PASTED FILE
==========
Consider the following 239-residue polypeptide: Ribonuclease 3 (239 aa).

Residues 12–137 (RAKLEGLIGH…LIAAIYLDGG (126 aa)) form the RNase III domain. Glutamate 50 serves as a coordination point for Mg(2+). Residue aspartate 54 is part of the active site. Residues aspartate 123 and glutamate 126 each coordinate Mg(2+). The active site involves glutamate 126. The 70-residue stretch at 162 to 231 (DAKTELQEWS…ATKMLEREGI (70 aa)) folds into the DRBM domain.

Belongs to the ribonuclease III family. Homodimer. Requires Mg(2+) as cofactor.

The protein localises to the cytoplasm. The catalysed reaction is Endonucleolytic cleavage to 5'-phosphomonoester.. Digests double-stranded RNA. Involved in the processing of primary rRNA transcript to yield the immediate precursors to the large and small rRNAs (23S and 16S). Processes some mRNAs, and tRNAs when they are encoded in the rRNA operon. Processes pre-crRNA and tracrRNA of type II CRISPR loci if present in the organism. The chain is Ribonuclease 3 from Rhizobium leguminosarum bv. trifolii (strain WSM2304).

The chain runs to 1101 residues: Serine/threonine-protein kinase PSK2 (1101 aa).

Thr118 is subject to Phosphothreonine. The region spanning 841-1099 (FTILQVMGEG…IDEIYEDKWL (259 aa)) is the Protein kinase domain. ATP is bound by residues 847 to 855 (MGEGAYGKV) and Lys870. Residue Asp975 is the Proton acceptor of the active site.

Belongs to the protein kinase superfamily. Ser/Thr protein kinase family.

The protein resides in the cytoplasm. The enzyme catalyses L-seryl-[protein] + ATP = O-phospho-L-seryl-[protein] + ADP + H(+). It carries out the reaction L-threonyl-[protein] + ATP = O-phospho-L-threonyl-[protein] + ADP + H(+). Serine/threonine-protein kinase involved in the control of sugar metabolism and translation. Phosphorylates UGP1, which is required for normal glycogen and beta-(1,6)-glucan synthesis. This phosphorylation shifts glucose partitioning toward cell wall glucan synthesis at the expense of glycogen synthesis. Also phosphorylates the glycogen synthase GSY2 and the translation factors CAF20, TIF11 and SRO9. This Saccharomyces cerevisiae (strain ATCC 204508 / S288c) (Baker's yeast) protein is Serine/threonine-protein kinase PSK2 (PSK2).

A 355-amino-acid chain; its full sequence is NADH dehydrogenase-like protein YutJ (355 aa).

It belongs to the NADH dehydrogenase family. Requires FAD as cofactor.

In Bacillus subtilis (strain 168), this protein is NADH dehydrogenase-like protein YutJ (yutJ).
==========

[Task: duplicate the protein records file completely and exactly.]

Consider the following 239-residue polypeptide: Ribonuclease 3 (239 aa).

Residues 12–137 (RAKLEGLIGH…LIAAIYLDGG (126 aa)) form the RNase III domain. Glutamate 50 serves as a coordination point for Mg(2+). Residue aspartate 54 is part of the active site. Residues aspartate 123 and glutamate 126 each coordinate Mg(2+). The active site involves glutamate 126. The 70-residue stretch at 162 to 231 (DAKTELQEWS…ATKMLEREGI (70 aa)) folds into the DRBM domain.

Belongs to the ribonuclease III family. Homodimer. Requires Mg(2+) as cofactor.

The protein localises to the cytoplasm. The catalysed reaction is Endonucleolytic cleavage to 5'-phosphomonoester.. Digests double-stranded RNA. Involved in the processing of primary rRNA transcript to yield the immediate precursors to the large and small rRNAs (23S and 16S). Processes some mRNAs, and tRNAs when they are encoded in the rRNA operon. Processes pre-crRNA and tracrRNA of type II CRISPR loci if present in the organism. The chain is Ribonuclease 3 from Rhizobium leguminosarum bv. trifolii (strain WSM2304).

The chain runs to 1101 residues: Serine/threonine-protein kinase PSK2 (1101 aa).

Thr118 is subject to Phosphothreonine. The region spanning 841-1099 (FTILQVMGEG…IDEIYEDKWL (259 aa)) is the Protein kinase domain. ATP is bound by residues 847 to 855 (MGEGAYGKV) and Lys870. Residue Asp975 is the Proton acceptor of the active site.

Belongs to the protein kinase superfamily. Ser/Thr protein kinase family.

The protein resides in the cytoplasm. The enzyme catalyses L-seryl-[protein] + ATP = O-phospho-L-seryl-[protein] + ADP + H(+). It carries out the reaction L-threonyl-[protein] + ATP = O-phospho-L-threonyl-[protein] + ADP + H(+). Serine/threonine-protein kinase involved in the control of sugar metabolism and translation. Phosphorylates UGP1, which is required for normal glycogen and beta-(1,6)-glucan synthesis. This phosphorylation shifts glucose partitioning toward cell wall glucan synthesis at the expense of glycogen synthesis. Also phosphorylates the glycogen synthase GSY2 and the translation factors CAF20, TIF11 and SRO9. This Saccharomyces cerevisiae (strain ATCC 204508 / S288c) (Baker's yeast) protein is Serine/threonine-protein kinase PSK2 (PSK2).

A 355-amino-acid chain; its full sequence is NADH dehydrogenase-like protein YutJ (355 aa).

It belongs to the NADH dehydrogenase family. Requires FAD as cofactor.

In Bacillus subtilis (strain 168), this protein is NADH dehydrogenase-like protein YutJ (yutJ).